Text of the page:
I say all this with the experience of living in a 1920 cement rendered house with a huge damp patch on a bedroom wall caused by exactly this problem. We mended the roof and the gutters and the problems disappeared.

I now live in Georgian house rendered with lime based stucco plaster. In the past the previous owners repaired the stucco with ordinary grey Portland cement that caused damp patches. The cement is impermeable to water but stucco breathes.

Cement render on a wall is sure fire way of getting damp. It sounds to me like someone repaired the pebbledash at some point in the past possibly from ground level up to a certain level on the wall and that impermeable line is where the damp is appearing.

All house walls have damp in them and they need to breath as the seasons change. Now autumn is with us your damp has appeared. Our remaining small damp patches also appear as if by magic near a bay window if it rains heavily or the air is damp in Spring and Autumn. In Summer and Winter when the air is dry they disappear.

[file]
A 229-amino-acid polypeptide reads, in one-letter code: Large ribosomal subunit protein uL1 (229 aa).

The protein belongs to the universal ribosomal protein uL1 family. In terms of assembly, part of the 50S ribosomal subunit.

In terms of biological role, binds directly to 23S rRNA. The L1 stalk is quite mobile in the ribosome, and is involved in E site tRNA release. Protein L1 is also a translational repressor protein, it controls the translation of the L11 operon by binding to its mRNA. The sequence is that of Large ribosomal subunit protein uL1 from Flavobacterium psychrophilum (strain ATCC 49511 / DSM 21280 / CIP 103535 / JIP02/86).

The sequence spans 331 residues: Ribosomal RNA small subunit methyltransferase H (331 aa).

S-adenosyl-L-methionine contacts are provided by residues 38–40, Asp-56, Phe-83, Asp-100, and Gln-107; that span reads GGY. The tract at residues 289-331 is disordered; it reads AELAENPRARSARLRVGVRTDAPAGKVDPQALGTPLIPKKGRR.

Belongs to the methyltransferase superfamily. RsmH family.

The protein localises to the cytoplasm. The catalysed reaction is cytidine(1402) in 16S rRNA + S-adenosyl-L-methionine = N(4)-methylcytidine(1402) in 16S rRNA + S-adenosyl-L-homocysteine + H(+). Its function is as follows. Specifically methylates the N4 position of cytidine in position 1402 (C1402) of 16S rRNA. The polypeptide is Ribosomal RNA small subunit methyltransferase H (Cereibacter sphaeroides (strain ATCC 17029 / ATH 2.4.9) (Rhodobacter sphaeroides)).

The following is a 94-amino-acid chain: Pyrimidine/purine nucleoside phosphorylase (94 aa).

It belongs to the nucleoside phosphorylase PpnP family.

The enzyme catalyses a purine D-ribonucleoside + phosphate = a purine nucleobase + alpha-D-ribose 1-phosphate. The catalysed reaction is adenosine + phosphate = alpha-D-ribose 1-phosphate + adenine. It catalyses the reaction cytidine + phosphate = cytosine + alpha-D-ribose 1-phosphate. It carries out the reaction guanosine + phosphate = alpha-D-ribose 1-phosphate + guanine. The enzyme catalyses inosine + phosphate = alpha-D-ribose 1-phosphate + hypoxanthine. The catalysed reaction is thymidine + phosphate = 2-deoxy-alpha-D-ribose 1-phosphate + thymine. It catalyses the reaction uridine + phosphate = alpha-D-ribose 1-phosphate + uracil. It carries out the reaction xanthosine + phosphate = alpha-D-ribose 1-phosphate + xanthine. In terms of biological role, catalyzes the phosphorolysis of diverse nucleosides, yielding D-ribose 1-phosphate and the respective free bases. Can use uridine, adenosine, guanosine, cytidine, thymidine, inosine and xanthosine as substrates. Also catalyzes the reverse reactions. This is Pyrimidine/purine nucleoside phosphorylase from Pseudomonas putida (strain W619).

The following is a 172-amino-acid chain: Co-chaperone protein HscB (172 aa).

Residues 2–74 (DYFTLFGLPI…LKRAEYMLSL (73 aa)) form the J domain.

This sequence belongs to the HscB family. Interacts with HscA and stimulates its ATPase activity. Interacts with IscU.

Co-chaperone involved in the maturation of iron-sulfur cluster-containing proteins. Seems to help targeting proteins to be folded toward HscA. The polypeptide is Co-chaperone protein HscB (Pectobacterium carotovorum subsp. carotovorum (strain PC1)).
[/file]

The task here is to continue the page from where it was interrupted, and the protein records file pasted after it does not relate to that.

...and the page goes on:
Apart from checking gutters and roof to make sure nothing is coming in from above I suggest you tae a careful look at your pebbledash as I think that is the problem. It may be worth paying a surveyor but don't get some sort of damp proofing firm in they will just tell you it is rising damp and sell you some expensive solution that wont work. You need to understand why it is happening - not just hope to cover it up or inject something into the wall.

Blodss Wed 18-Nov-15 16:10:12

Could the radiator in room above have a leak

PigletJohn Wed 18-Nov-15 18:00:21

freeworker sounds right. I think rain is getting in and running along a crack.

I don't believe it's condensation. Tape a piece of clear plastic or clingfilm tightly to the wall. Observe if water droplets form on the room side or the wall side of the plastic.

buckleberrybinn Wed 18-Nov-15 19:09:42

Thank you Freeworker - I can now have a very sensible conversation with the builder when he comes on Friday! Agreement from Piglet John too seals it. I need to find a builder or surveyor willing to help me find the cause, not just do any old quick fix, though I really want it fixed now, so worried about the water coming in. (Will do the taped plastic to wall though, just to check). Thank you all.